Cavs Report: Hudson takes long way to NBA
Lester Hudson’s road to the Cavaliers was hardly paved with gold. Hot coals and bare feet would be more like it.
From about the time he hit college, the odds were against Hudson in the NBA. Or at least, against Hudson having made the impact he has for the Cavs so far.
Hudson is a native of Memphis and began his college career at something called Southwest Tennessee Community College, a two-year school in his hometown. After that, it was on to Tennessee-Martin.
Never heard of Tennessee-Martin? Don’t feel bad. It’s a mid-major program that competes in the Ohio Valley Conference. Nothing wrong with the OVC. But its best teams typically are along the lines of Murray State, Morehead State and Austin Peay State — whose fans fittingly root on their squad by cheering, “Let’s Go Peay!”
Meanwhile, UT-Martin didn’t introduce men’s basketball until 1993. The Skyhawks have won just one regular-season conference title and have never made an appearance in the NCAA tournament.
So Hudson wasn’t exactly sharpening his skills in the Big East, ACC or any other power conference. But he did fare well in his own conference — winning OVC Player of the Year honors in back-to-back seasons (2008 and ’09).
Among his other accomplishments: Becoming the first college player to record a quadruple-double (25 points, 12 rebounds, 10 assists and 10 steals) in ’08. He also scored at least 30 points 11 times that year.
Still, Hudson was barely on the radar of pro scouts. He was viewed as a 6-foot-3 shooting guard, something that has never really existed in the NBA. Especially when you consider Hudson is actually a lot closer to 6-1.
Boston gave Hudson a (long) shot, anyway, selecting him with the No. 58 pick in the ’09 draft. For the uninformed, there are only 60 picks total.
Hudson played just 16 games with the Celtics that year, spending most of his time with their D-League affiliate in Maine. He was waived right after the New Year, then claimed two days later by Memphis.
Things didn’t go much better there. Hudson was immediately assigned to the Grizzlies’ D-League affiliate in North Dakota, then released by the Grizzlies (after nine games) in July. The next season, he played for Washington, with the results largely the same (11 games, 6.6 minutes per).
By Hudson’s own admission, he was tentative while in the NBA. He didn’t play his game, which consists of fearless driving and aggressively looking to shoot. He didn’t want to upset the veteran players who had been playing in the NBA for years, or come across as a young gun who only wanted to hog the ball.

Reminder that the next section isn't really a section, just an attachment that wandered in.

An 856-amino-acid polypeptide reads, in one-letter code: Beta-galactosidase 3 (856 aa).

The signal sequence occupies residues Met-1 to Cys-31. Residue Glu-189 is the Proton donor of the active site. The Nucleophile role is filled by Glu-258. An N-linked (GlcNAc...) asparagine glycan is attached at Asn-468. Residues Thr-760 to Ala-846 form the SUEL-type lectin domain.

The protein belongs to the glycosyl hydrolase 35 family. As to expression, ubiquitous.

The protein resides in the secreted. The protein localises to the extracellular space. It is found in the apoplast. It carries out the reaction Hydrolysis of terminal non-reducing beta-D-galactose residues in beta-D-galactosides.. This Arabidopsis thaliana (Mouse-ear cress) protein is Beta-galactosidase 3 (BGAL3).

But after more stints in the minors, and China, Hudson promised himself he wouldn’t be timid if he ever got back to the NBA. He’s 27 years old, and he has decided to do the things that made him successful in the past, to play his game.
With the Cavs, he’s done exactly that, staying active, looking to shoot, heating things up off the bench. In two of the past three games, he’s buried his team’s biggest shot, sending the game to overtime with less than two seconds remaining each time.
“He’s been through the ringer, being in and out of this league,” said Cavs coach Byron Scott. “He wants to make sure he doesn’t leave.”
Hudson is now on his second 10-day contract. He has played in eight games for the Cavs. In the past six, he’s putting up averages of 19.0 points, 4.7 rebounds and 4.0 assists. In the two games the Cavs have won since Hudson joined the team, he’s averaging 24 points (compared to 12 in the six losses).
All this and he has yet to play alongside regular starters Kyrie Irving or Anderson Varejao. Instead, it’s been Donald Sloan and Semih Erden.
But it’s the NBA, and Hudson is having success. He’s giving Cavs fans a reason to watch and the rest of the league reason to pay attention.
That’s a long way from Southwest Tennessee Community College, and with any luck, it will last a lot longer for both Hudson and the Cavs.
— Backup center Semih Erden suffered a sprained ankle in Wednesday’s overtime loss to the Pacers and did not travel with the team for weekend games in Indiana and Washington. The Cavs also play Sunday at home vs. Orlando.
— It is also unlikely that point guard Kyrie Irving (shoulder) or forward/center Anderson Varejao (wrist) will return to the team this weekend.
— FOX Sports Ohio broadcaster and Cavs TV play-by-play man Fred McLeod has added to his title. McLeod is now the executive producer of multimedia. He has been the Cavs’ voice since 2006-07. Before that, he spent 22 years with the Pistons.
— Sloan confirmed he will join the Cavs’ summer-league team in July. He has been starting in place of Irving, and is likely to be joined on the summer roster by Hudson, rookie forward Tristan Thompson and possibly even Irving, the frontrunner for NBA Rookie of the year.
— The Canton Charge's first game in the D-League playoffs will be broadcast on the radio by WHBC-1480 AM. The Charge open the playoffs Friday against the Springfield Armor. Tip-off is scheduled for 7:30 p.m. at the Canton Memorial Civic Center.
Follow Sam Amico on Twitter @SamAmicoFSO